Exclusive: Contractor aims to meet need for affordable new schools with series of designs and funding measures

Contractor Morgan Sindall has launched a push into the education market with a set of standardised school designs and financing options.

The standard designs for primary and secondary schools are supported by funding tools such as asset backed vehicles, land swap arrangements, and leasing and project finance structures. These are designed to help hard-pressed councils unlock new school developments.

Nigel Badham, director of Morgan Sindall Investments, said the financing options could be tailored to individual local authorities’ circumstances in order to “unlock the embedded value of public sector assets”.

“In today’s budgetary environment for schools, access to funding is more important than ever. There is a clear need for innovative thinking which could well include unlocking the value of land assets that local authorities, free schools and academies already own,” he said.

A growing number of contractors, including Willmott Dixon and Wates, are developing standardised school designs in an effort to achieve the government’s 30% cost reduction targets.

Using standardised design was a key recommendation of the government-commissioned review into schools procurement by Sebastian James, the boss of retail group Dixons.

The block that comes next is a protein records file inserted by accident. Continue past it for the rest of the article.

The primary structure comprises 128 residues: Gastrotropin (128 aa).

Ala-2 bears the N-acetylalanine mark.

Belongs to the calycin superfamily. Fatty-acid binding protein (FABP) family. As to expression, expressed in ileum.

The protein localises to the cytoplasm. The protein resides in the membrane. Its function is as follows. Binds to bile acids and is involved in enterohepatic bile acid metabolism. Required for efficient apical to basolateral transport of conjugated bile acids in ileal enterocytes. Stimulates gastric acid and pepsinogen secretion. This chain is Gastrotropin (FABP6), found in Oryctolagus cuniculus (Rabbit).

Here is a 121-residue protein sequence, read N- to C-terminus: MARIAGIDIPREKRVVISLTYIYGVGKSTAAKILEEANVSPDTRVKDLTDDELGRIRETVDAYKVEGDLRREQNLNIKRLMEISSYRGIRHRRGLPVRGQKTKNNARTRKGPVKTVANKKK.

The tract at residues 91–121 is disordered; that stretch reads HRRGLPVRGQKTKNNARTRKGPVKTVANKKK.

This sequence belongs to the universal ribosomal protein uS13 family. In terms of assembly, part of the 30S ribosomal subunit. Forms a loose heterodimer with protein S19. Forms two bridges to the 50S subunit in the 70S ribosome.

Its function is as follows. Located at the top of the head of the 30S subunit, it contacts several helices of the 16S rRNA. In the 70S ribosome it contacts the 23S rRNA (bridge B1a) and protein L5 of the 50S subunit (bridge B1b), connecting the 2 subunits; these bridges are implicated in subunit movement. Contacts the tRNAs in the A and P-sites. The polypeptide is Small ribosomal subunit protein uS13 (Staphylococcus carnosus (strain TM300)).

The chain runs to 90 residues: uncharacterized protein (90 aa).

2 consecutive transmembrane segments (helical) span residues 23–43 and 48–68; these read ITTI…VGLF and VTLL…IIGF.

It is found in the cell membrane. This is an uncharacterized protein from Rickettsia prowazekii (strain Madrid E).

Jayne Hettle, Morgan Sindall’s director of education, said the designs were developed following post-occupancy work on 17 schools built by Morgan Sindall in South Lanarkshire and aimed to strike a balance between standardisation and a more tailored approach. “Within the models there is still a huge amount of customisation possible,” she said.

The designs include five different options for primary schools, developed in partnership with architect Aedas, which can be tailored to suit individual sites and clients. They employ a simple grid system and timber-engineered solutions, with separate entrances and exits for children in different age groups.

The secondary schools, developed in partnership with architect Atkins, are based on a shell and core approach and are built around a steel frame. The two building shapes provide for both site and organisational flexibility and can cater for schools from 900 pupils to 1,350 plus.

Hettle said the use of BIM technology was central to the approach. “During discussions with teachers, we are able to reconfigure classrooms and give teachers an immediate understanding and 3D representation of what the school will look like, how children will flow through the building, and the cost implications of all the choices involved,” she said.

“Our approach is tailored and makes sure that local authorities get the schools they want.”